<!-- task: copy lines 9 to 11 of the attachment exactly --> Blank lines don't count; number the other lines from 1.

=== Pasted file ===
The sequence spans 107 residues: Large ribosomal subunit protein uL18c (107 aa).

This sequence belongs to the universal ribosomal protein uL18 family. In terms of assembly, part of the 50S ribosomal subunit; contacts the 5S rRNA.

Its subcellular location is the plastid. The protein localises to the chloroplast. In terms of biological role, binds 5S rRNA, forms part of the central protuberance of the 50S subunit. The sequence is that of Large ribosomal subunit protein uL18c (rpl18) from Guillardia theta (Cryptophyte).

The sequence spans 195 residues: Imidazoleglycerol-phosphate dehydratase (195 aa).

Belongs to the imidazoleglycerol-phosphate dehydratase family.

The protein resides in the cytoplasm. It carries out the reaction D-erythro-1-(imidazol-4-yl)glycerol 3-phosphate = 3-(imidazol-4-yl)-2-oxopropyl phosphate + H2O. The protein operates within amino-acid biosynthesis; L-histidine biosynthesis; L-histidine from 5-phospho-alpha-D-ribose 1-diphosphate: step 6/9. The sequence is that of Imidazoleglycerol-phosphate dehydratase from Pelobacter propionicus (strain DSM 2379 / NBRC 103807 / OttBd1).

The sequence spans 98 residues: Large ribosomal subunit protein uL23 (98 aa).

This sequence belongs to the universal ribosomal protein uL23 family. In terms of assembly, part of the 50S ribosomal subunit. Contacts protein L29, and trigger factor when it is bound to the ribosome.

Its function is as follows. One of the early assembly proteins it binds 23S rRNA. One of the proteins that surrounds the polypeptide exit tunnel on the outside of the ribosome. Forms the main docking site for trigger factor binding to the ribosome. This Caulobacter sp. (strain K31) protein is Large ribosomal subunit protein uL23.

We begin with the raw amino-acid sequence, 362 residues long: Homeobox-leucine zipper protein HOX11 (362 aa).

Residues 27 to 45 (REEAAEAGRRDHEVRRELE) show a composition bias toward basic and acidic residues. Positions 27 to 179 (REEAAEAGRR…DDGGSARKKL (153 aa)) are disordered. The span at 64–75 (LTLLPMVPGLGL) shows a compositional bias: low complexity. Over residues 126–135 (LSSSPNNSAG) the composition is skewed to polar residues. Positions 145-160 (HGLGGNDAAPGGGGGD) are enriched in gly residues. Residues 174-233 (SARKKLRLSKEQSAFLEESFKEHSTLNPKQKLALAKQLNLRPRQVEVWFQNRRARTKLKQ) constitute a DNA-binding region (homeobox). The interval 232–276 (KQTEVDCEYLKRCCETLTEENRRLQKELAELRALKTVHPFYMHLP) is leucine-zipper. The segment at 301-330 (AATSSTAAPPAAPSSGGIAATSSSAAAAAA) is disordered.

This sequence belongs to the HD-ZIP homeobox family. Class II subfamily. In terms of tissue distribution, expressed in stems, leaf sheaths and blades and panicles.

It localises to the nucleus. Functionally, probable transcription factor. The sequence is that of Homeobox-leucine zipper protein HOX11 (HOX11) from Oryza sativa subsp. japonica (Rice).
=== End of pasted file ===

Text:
Its function is as follows. One of the early assembly proteins it binds 23S rRNA. One of the proteins that surrounds the polypeptide exit tunnel on the outside of the ribosome. Forms the main docking site for trigger factor binding to the ribosome. This Caulobacter sp. (strain K31) protein is Large ribosomal subunit protein uL23.

We begin with the raw amino-acid sequence, 362 residues long: Homeobox-leucine zipper protein HOX11 (362 aa).

Residues 27 to 45 (REEAAEAGRRDHEVRRELE) show a composition bias toward basic and acidic residues. Positions 27 to 179 (REEAAEAGRR…DDGGSARKKL (153 aa)) are disordered. The span at 64–75 (LTLLPMVPGLGL) shows a compositional bias: low complexity. Over residues 126–135 (LSSSPNNSAG) the composition is skewed to polar residues. Positions 145-160 (HGLGGNDAAPGGGGGD) are enriched in gly residues. Residues 174-233 (SARKKLRLSKEQSAFLEESFKEHSTLNPKQKLALAKQLNLRPRQVEVWFQNRRARTKLKQ) constitute a DNA-binding region (homeobox). The interval 232–276 (KQTEVDCEYLKRCCETLTEENRRLQKELAELRALKTVHPFYMHLP) is leucine-zipper. The segment at 301-330 (AATSSTAAPPAAPSSGGIAATSSSAAAAAA) is disordered.